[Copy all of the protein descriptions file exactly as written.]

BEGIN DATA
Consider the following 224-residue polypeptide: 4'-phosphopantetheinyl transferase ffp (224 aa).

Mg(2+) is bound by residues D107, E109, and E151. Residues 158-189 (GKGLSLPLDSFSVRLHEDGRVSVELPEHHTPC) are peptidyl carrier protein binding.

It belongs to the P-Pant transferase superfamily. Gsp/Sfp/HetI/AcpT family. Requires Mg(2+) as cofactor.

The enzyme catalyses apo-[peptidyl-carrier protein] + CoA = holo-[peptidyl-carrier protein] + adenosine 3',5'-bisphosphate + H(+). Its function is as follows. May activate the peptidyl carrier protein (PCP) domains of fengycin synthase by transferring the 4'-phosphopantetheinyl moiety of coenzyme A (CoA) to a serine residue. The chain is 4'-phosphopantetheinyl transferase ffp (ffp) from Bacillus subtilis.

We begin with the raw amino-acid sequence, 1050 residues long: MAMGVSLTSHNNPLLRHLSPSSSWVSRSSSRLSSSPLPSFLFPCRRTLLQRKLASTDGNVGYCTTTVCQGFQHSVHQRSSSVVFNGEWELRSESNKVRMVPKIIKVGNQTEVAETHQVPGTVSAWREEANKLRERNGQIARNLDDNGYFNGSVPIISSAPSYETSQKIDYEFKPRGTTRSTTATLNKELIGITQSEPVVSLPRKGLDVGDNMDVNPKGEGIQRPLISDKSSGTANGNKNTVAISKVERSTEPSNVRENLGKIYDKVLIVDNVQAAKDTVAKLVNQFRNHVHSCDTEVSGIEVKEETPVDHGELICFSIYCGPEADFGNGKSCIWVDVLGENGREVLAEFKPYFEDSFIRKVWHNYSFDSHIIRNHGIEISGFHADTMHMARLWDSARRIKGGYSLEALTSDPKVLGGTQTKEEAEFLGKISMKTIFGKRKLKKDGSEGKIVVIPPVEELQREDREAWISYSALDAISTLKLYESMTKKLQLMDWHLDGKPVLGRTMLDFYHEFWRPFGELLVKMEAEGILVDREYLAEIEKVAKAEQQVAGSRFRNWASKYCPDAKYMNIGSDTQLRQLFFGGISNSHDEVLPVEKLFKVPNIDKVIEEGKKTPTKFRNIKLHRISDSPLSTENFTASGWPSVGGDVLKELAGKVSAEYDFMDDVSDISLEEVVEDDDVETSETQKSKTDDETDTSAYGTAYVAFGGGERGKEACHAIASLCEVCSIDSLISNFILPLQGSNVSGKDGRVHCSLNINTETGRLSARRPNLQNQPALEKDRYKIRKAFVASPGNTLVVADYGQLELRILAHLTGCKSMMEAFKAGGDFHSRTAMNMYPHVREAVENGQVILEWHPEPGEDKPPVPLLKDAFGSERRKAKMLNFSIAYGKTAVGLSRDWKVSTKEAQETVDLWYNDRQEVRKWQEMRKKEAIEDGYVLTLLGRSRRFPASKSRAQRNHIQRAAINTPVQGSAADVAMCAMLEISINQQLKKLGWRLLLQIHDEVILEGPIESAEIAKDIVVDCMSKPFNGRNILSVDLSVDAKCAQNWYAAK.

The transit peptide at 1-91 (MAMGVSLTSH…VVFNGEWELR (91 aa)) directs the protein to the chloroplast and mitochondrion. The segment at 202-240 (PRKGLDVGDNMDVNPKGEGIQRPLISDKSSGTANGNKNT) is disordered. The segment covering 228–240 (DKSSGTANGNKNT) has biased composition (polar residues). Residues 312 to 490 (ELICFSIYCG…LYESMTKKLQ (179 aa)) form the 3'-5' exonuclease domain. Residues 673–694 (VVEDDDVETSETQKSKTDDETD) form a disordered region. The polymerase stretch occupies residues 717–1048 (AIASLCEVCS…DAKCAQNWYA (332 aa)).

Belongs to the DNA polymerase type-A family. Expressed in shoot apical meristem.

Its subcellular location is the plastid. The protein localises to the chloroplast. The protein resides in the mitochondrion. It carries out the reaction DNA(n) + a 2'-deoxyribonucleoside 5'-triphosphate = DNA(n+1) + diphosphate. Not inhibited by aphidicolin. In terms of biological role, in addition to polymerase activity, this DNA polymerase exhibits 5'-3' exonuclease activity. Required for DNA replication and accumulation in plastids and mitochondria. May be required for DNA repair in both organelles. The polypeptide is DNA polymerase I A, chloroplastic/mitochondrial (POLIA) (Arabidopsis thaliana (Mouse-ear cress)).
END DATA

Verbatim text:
Consider the following 224-residue polypeptide: 4'-phosphopantetheinyl transferase ffp (224 aa).

Mg(2+) is bound by residues D107, E109, and E151. Residues 158-189 (GKGLSLPLDSFSVRLHEDGRVSVELPEHHTPC) are peptidyl carrier protein binding.

It belongs to the P-Pant transferase superfamily. Gsp/Sfp/HetI/AcpT family. Requires Mg(2+) as cofactor.

The enzyme catalyses apo-[peptidyl-carrier protein] + CoA = holo-[peptidyl-carrier protein] + adenosine 3',5'-bisphosphate + H(+). Its function is as follows. May activate the peptidyl carrier protein (PCP) domains of fengycin synthase by transferring the 4'-phosphopantetheinyl moiety of coenzyme A (CoA) to a serine residue. The chain is 4'-phosphopantetheinyl transferase ffp (ffp) from Bacillus subtilis.

We begin with the raw amino-acid sequence, 1050 residues long: MAMGVSLTSHNNPLLRHLSPSSSWVSRSSSRLSSSPLPSFLFPCRRTLLQRKLASTDGNVGYCTTTVCQGFQHSVHQRSSSVVFNGEWELRSESNKVRMVPKIIKVGNQTEVAETHQVPGTVSAWREEANKLRERNGQIARNLDDNGYFNGSVPIISSAPSYETSQKIDYEFKPRGTTRSTTATLNKELIGITQSEPVVSLPRKGLDVGDNMDVNPKGEGIQRPLISDKSSGTANGNKNTVAISKVERSTEPSNVRENLGKIYDKVLIVDNVQAAKDTVAKLVNQFRNHVHSCDTEVSGIEVKEETPVDHGELICFSIYCGPEADFGNGKSCIWVDVLGENGREVLAEFKPYFEDSFIRKVWHNYSFDSHIIRNHGIEISGFHADTMHMARLWDSARRIKGGYSLEALTSDPKVLGGTQTKEEAEFLGKISMKTIFGKRKLKKDGSEGKIVVIPPVEELQREDREAWISYSALDAISTLKLYESMTKKLQLMDWHLDGKPVLGRTMLDFYHEFWRPFGELLVKMEAEGILVDREYLAEIEKVAKAEQQVAGSRFRNWASKYCPDAKYMNIGSDTQLRQLFFGGISNSHDEVLPVEKLFKVPNIDKVIEEGKKTPTKFRNIKLHRISDSPLSTENFTASGWPSVGGDVLKELAGKVSAEYDFMDDVSDISLEEVVEDDDVETSETQKSKTDDETDTSAYGTAYVAFGGGERGKEACHAIASLCEVCSIDSLISNFILPLQGSNVSGKDGRVHCSLNINTETGRLSARRPNLQNQPALEKDRYKIRKAFVASPGNTLVVADYGQLELRILAHLTGCKSMMEAFKAGGDFHSRTAMNMYPHVREAVENGQVILEWHPEPGEDKPPVPLLKDAFGSERRKAKMLNFSIAYGKTAVGLSRDWKVSTKEAQETVDLWYNDRQEVRKWQEMRKKEAIEDGYVLTLLGRSRRFPASKSRAQRNHIQRAAINTPVQGSAADVAMCAMLEISINQQLKKLGWRLLLQIHDEVILEGPIESAEIAKDIVVDCMSKPFNGRNILSVDLSVDAKCAQNWYAAK.

The transit peptide at 1-91 (MAMGVSLTSH…VVFNGEWELR (91 aa)) directs the protein to the chloroplast and mitochondrion. The segment at 202-240 (PRKGLDVGDNMDVNPKGEGIQRPLISDKSSGTANGNKNT) is disordered. The segment covering 228–240 (DKSSGTANGNKNT) has biased composition (polar residues). Residues 312 to 490 (ELICFSIYCG…LYESMTKKLQ (179 aa)) form the 3'-5' exonuclease domain. Residues 673–694 (VVEDDDVETSETQKSKTDDETD) form a disordered region. The polymerase stretch occupies residues 717–1048 (AIASLCEVCS…DAKCAQNWYA (332 aa)).

Belongs to the DNA polymerase type-A family. Expressed in shoot apical meristem.

Its subcellular location is the plastid. The protein localises to the chloroplast. The protein resides in the mitochondrion. It carries out the reaction DNA(n) + a 2'-deoxyribonucleoside 5'-triphosphate = DNA(n+1) + diphosphate. Not inhibited by aphidicolin. In terms of biological role, in addition to polymerase activity, this DNA polymerase exhibits 5'-3' exonuclease activity. Required for DNA replication and accumulation in plastids and mitochondria. May be required for DNA repair in both organelles. The polypeptide is DNA polymerase I A, chloroplastic/mitochondrial (POLIA) (Arabidopsis thaliana (Mouse-ear cress)).